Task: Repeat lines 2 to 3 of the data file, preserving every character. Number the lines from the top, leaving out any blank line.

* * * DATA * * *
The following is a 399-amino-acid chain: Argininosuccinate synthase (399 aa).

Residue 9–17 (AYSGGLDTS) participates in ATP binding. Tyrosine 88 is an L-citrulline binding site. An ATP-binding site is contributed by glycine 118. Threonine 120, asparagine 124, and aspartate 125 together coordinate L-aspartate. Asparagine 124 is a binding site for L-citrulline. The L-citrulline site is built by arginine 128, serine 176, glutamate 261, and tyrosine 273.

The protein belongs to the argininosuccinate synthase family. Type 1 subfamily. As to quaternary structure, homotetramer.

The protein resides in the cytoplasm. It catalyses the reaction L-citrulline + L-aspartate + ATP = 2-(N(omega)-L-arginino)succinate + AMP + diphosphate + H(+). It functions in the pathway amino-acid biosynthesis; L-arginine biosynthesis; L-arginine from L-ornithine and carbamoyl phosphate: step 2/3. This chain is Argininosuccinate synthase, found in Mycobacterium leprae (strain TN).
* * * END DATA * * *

Residue 9–17 (AYSGGLDTS) participates in ATP binding. Tyrosine 88 is an L-citrulline binding site. An ATP-binding site is contributed by glycine 118. Threonine 120, asparagine 124, and aspartate 125 together coordinate L-aspartate. Asparagine 124 is a binding site for L-citrulline. The L-citrulline site is built by arginine 128, serine 176, glutamate 261, and tyrosine 273.

The protein belongs to the argininosuccinate synthase family. Type 1 subfamily. As to quaternary structure, homotetramer.